acceptable amount of space to leave, if any at all, between the
backing board, the item in the frame, and the glass. The section
on multisided frames (those being more than four sides) is another
poor section that will lead the beginning and even many intermediate
readers down the wrong path.
Chapter 4 Decorative Mats:
What a great chapter, I learned a new way to draw an oval, that's
simple and uses a compass, nail, and thread, why the bottom "stile"
of a mat should be wider than the top, and how to figure the
proportions for mats with multiple windows. The section on double
and triple mats, and making unusual shapes was equally useful,
as were the detailed descriptions about the variety of matboards.
The section using other materials in place of matboard got me
to thinking about using wide pieces of veneer.
Chapter 5 Wood and Wood
Finishes: Rating 4/5
This chapter covers
basic domestic woods (assuming you live in the UK or Europe!)
and what you can do to cover them in stains and finishes. The
one glaring error in this chapter is the assertion that veneers
can only be used on flat or gently curved moldings. The author
needs an education on bendable veneers! There was also a nice
side bar on building your own mini-fuming tent. My mind went
right to using it for small piece work as well as frames. The
section on stains was basic at best and does not even take into
account the many differences in staining different species of
woods. Additional techinques such as graining and pickling are
covered in useful detail.
Chapter 6 Paint Finishes:
Admittedly, being the purist I am, I had a hard enough time reading
about staining, but painting, ugh! Why cover wood, it's already
beautiful. I will give the author credit where credit is due.
All sections in this chapter were informative and full of relevant
details. This included a great chart about painting and varnish
qualities and uses. There were several "high-tech"
sections covering decoupage, verdigras, marbling, and lapis lazuli.
Chapter 7 Guilding: Rating
This chapter taught
me a good deal about a topic I knew almost nothing about. Although
it didn't interest me enough to want to try guilding I did get
a number of great ideas from the section on engraving. My mind
moved to pyrography. For those of you who love that Mediterranean
look, there's a wonderful section on burnishing clay and pastiglia.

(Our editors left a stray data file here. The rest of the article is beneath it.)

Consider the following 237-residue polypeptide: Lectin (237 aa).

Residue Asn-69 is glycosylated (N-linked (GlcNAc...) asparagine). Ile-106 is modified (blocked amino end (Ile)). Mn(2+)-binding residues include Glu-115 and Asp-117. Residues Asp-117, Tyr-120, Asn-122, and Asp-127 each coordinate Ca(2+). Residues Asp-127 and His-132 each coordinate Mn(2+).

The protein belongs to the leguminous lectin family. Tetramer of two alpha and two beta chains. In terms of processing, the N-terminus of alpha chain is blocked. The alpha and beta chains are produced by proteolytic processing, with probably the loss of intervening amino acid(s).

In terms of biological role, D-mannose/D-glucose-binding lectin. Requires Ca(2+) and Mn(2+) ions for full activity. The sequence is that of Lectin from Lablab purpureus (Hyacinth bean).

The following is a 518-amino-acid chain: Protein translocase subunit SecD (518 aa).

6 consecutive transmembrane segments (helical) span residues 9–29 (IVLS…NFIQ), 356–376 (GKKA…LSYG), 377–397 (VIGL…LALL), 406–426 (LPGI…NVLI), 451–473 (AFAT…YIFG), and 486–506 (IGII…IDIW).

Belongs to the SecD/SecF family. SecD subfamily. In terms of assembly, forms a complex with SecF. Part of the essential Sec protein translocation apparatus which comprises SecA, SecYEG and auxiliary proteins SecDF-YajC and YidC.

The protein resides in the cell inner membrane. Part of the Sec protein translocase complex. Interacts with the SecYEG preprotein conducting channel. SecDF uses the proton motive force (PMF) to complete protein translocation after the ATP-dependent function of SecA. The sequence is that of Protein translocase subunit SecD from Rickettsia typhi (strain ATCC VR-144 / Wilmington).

I was surprised to find no mention to carving or use of chisels
to gain an added effect.
Chapter 8 Restoration &
A good chapter but
be forewarned, this topic is for those of you who truly appreciate
mind-numbing, detail oriented, time-consuming work! Everything
from replacing broken ornaments, cleaning wood, and basic repair
is covered in good to great detail. The section on cleaning wood
is especially useful to woodworkers in that many of the techniques
can be applied to cleaning up recovered wood.
Chapter 9 A Gallery of Frames:
Simply stunning. There's
something here to appeal to everyone and to get your creative
mind moving. I especially appreciated the broad variety of art
styles to help demonstrate the use of the frame and mats. There
is also a comprehensive glossary and index that makes this book
a truly resourceful volume.
This is where the book shines, the quality of all color photographs,
the way the layout flowed from page to page, and the breakdown
of sections within chapters made this a great addition to contemporary
arts and crafts DIY books. All pages are high quality semi-gloss
color pages. The only gripe is a "stay open" binding
that never really stays open and only serves to rip the pages
from the binding.
Rating 4/5 I enjoyed
reading this book and it certainly inspired me to go out and
start building some frames. Although I was a little disappointed
over the vague descriptions in some of the sections, I thought
the low cost and high production values helped balance the scales.
I wouldn't recommend it for absolute beginners, but for everyone
else it's a good buy.
Editor's Note: Sterling Publishing has graciously
donated several books for review which are passed on to our members
free of charge in exchange for thoughtful, honest reviews. Thank
You! And you can usually find their titles at a discount from